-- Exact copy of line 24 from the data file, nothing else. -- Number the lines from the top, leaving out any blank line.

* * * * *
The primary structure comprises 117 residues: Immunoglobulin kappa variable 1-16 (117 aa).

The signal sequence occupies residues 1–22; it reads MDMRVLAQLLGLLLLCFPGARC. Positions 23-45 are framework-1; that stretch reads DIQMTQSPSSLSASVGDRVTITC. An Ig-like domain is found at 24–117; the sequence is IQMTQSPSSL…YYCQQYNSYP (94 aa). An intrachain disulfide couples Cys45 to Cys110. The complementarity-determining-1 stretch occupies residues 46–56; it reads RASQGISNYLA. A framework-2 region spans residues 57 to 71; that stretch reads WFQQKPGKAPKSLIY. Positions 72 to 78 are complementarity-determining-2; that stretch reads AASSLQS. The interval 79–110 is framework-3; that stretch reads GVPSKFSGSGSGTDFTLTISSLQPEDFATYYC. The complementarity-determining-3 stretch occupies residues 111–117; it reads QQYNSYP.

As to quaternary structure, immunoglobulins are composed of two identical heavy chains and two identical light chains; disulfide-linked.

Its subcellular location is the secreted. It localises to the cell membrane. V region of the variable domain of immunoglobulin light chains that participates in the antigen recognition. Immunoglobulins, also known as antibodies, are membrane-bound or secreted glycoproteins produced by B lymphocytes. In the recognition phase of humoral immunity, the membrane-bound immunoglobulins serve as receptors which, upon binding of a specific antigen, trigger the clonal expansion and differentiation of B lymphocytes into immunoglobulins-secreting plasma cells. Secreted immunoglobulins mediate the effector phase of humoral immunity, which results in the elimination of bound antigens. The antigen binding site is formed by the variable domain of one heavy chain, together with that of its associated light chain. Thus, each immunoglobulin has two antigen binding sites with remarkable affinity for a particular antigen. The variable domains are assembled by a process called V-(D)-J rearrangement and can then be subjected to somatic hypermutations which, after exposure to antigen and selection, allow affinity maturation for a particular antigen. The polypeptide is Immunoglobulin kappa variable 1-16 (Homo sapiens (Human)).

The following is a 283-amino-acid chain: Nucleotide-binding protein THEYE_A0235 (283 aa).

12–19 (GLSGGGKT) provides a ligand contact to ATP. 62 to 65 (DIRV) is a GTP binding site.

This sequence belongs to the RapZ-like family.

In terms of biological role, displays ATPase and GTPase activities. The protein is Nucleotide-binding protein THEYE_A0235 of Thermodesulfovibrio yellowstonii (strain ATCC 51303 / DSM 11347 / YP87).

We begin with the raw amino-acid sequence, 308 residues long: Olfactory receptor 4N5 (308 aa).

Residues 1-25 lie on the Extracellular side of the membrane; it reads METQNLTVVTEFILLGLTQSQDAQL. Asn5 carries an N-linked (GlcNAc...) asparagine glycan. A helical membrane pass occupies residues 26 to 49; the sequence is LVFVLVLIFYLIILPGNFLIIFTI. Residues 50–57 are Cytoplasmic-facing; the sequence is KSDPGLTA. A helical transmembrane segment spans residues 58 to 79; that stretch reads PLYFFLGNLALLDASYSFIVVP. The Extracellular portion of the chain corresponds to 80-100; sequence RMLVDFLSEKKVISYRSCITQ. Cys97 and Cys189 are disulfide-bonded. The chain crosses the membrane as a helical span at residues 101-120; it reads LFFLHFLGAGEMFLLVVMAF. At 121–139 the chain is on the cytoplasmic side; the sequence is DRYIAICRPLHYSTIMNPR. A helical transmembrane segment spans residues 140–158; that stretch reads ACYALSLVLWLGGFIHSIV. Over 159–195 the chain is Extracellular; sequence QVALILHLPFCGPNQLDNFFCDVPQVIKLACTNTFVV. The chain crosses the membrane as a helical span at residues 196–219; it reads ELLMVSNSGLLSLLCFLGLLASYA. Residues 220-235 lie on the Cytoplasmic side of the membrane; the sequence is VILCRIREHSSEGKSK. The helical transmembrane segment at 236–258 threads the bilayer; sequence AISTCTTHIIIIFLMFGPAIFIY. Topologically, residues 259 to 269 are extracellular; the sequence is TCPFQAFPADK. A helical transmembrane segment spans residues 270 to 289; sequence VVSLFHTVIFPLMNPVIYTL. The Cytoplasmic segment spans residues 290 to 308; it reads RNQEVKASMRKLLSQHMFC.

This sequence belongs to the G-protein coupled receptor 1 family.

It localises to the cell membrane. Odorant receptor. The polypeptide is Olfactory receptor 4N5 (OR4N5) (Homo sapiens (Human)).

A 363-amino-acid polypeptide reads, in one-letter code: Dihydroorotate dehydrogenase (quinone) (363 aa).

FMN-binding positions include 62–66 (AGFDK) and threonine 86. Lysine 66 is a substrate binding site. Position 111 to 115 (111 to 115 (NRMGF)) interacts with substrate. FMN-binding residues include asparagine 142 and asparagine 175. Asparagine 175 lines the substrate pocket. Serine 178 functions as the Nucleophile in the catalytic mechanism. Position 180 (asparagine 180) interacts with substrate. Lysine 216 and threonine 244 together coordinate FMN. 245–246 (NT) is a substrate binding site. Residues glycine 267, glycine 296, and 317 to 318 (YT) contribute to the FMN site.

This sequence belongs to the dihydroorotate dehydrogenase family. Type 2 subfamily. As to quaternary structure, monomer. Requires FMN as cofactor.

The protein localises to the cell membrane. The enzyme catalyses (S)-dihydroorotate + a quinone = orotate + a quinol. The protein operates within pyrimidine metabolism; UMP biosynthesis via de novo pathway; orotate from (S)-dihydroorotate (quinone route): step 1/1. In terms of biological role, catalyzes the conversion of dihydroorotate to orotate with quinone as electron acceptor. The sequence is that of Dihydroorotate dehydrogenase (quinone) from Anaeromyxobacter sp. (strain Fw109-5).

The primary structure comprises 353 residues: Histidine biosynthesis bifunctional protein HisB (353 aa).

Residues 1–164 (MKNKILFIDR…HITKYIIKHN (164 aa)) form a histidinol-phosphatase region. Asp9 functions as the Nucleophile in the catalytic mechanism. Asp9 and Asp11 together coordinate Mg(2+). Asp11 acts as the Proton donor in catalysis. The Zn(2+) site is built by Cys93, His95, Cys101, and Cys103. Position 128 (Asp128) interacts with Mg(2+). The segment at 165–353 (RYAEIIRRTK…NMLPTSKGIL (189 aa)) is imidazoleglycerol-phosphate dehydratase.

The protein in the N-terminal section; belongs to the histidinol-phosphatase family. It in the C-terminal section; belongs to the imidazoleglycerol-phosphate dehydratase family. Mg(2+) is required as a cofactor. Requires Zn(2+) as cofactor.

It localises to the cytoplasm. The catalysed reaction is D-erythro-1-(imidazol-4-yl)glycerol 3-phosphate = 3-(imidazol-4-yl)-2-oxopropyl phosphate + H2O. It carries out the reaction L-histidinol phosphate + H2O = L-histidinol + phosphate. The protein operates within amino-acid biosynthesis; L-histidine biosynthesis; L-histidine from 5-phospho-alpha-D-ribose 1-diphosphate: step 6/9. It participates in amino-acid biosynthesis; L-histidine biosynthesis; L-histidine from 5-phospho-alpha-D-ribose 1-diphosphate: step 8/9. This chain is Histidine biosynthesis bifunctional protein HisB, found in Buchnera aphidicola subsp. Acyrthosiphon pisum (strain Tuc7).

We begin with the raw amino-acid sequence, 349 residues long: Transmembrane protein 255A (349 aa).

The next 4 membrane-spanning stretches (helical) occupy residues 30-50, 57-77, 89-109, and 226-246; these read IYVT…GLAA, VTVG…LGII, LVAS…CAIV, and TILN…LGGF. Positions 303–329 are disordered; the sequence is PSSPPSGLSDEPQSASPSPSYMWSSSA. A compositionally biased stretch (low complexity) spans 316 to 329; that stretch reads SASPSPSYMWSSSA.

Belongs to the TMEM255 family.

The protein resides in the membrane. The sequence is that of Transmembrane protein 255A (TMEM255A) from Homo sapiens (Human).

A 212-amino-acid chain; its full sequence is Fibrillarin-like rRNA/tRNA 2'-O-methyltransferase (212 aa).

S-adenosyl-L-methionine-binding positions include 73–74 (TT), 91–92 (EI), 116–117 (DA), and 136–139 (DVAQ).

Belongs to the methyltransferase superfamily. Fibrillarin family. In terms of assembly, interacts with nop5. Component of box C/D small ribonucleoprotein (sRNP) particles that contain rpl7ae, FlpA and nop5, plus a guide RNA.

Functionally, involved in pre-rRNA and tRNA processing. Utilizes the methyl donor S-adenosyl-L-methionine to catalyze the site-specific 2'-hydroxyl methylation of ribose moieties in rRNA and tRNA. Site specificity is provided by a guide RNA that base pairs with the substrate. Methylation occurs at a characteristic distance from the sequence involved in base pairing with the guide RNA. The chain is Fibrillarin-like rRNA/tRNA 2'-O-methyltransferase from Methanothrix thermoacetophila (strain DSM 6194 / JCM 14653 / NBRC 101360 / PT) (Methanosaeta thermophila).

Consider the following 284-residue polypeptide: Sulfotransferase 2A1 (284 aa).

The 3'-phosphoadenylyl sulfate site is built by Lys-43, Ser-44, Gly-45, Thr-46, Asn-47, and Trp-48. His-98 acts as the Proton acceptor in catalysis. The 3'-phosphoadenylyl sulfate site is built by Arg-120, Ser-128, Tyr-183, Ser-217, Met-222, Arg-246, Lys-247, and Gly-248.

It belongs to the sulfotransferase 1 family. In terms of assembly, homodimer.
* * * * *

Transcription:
The protein resides in the membrane. The sequence is that of Transmembrane protein 255A (TMEM255A) from Homo sapiens (Human).